“Wow. That is so special.”

“Yeah, I have seven years working with Liz. Liz is the oldest working with me, she is like my sister. For me, she is such an inspiration because the things that the Gunas wear, like shakiras, and the way they wear the dresses, and the colors, for example, reflect the power of the ethnicity and the richness.”

“Right.”

“And she’s my mentor, Helene Breebaart, is one of the greatest designers in Panama.”

“Hello!”

Helene Breebaart: “Oh hello, bonjour, nice to meet you!”

“You have to know her because she is one of the most incredible designers of this country. She works, also, with the Gunas, and I learned when I was in school, I learned a lot from Helene. When I finished, I did my brand and my own signature, and then I went to Europe, to Italy. I learned the techniques and the structure, a little sophisticated. I put all my time learning about fashion in Italy into my clothes in 2004. And if you come with me, I can show you better with my clothes what my design means.”

“Yes, please do!”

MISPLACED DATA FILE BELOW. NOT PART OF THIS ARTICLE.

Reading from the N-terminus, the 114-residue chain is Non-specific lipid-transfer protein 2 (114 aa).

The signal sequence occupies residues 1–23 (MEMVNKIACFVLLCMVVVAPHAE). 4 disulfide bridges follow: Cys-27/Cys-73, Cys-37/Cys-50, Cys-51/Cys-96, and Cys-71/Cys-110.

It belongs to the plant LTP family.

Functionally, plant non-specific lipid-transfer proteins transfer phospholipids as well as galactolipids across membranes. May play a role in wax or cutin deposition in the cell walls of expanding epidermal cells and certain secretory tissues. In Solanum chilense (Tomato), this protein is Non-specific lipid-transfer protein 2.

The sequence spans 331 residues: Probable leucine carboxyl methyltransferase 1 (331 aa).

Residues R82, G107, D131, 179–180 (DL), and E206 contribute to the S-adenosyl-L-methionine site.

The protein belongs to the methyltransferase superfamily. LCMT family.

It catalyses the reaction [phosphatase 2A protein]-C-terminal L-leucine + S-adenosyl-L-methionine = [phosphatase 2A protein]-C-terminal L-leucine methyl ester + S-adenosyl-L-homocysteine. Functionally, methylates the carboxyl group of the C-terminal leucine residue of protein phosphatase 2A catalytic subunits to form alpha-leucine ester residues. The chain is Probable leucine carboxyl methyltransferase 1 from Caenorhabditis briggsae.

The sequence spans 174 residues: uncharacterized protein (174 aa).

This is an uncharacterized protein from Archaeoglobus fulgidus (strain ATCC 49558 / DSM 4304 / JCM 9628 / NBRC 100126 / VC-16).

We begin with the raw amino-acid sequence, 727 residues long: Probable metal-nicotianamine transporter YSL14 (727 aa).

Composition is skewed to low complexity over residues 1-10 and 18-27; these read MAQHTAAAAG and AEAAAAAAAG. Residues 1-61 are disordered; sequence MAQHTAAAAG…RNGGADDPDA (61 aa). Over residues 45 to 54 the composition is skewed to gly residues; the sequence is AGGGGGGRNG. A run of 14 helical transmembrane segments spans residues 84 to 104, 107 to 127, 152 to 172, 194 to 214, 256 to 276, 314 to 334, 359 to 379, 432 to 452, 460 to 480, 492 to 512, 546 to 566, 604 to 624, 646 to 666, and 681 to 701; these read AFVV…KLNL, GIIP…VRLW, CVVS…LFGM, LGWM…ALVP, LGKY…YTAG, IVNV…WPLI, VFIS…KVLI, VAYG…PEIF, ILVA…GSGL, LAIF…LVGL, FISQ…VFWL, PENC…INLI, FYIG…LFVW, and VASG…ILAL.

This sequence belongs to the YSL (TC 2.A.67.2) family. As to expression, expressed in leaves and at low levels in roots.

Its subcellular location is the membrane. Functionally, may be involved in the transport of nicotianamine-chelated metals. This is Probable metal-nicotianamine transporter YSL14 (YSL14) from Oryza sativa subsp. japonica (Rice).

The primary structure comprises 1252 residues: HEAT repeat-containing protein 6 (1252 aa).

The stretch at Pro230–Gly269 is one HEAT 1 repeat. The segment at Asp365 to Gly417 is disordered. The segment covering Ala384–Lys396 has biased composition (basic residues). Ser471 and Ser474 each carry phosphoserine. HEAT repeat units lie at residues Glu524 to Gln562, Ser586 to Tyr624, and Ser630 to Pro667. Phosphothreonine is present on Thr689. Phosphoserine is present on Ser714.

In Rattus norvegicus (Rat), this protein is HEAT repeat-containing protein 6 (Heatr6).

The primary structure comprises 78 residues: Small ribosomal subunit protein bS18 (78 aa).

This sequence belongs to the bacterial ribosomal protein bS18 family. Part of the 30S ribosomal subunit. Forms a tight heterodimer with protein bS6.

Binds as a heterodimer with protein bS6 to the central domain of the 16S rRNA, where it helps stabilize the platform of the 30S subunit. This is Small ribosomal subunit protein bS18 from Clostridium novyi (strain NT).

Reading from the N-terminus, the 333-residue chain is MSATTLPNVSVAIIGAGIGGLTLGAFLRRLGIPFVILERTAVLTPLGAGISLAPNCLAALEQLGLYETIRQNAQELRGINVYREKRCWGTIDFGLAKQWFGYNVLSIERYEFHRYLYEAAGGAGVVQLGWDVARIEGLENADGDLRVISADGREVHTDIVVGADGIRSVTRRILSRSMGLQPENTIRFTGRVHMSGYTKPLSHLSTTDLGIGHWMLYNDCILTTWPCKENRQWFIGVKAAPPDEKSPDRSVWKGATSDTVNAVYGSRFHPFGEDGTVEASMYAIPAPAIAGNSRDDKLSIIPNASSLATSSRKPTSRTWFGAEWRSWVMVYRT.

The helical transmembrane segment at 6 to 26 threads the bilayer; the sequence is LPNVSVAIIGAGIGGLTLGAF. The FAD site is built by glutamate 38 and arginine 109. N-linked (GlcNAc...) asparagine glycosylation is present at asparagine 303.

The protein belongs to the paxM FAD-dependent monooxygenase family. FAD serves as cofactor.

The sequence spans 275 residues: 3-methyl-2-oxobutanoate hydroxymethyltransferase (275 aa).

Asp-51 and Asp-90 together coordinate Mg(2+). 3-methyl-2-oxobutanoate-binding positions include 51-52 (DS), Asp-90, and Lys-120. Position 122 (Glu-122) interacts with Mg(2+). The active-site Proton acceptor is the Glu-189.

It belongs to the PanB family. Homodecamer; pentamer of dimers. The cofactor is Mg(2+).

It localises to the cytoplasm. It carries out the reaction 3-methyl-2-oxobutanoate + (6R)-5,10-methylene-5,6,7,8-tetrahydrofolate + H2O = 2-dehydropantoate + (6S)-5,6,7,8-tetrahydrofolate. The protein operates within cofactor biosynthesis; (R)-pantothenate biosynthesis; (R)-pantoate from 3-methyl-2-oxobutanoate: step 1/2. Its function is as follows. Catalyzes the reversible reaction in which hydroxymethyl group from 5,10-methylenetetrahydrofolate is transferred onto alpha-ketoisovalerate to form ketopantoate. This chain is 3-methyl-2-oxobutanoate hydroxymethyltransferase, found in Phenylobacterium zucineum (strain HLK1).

“I work so hard right now in Instagram now because I think this is the future. Instagram, social media, website is the future of fashion, I think. It’s the first thing you see from all the designers. First you go to Instagram and find the account, and you check. For example, when people go to my Instagram, I try to tell the story. About this collection, it’s about a Panamanian woman that goes to the moon in a spaceship.”

“Wow, amazing.”

“And I make this helmet to express what they might feel, and accessories, too. First, I draw with my hands. Then, I work with my computer and laser cut. I do a mix of techniques because I feel in the moment when I am doing a collection, the ethos. The way that I do my work with my partners, Gunas, is my ethos. If you look at this dress, it’s about glamour, Latin glamour, and it’s about Carnaval of Panama, you know, it’s party, celebration, but in a way of sophistication—I love sophistication.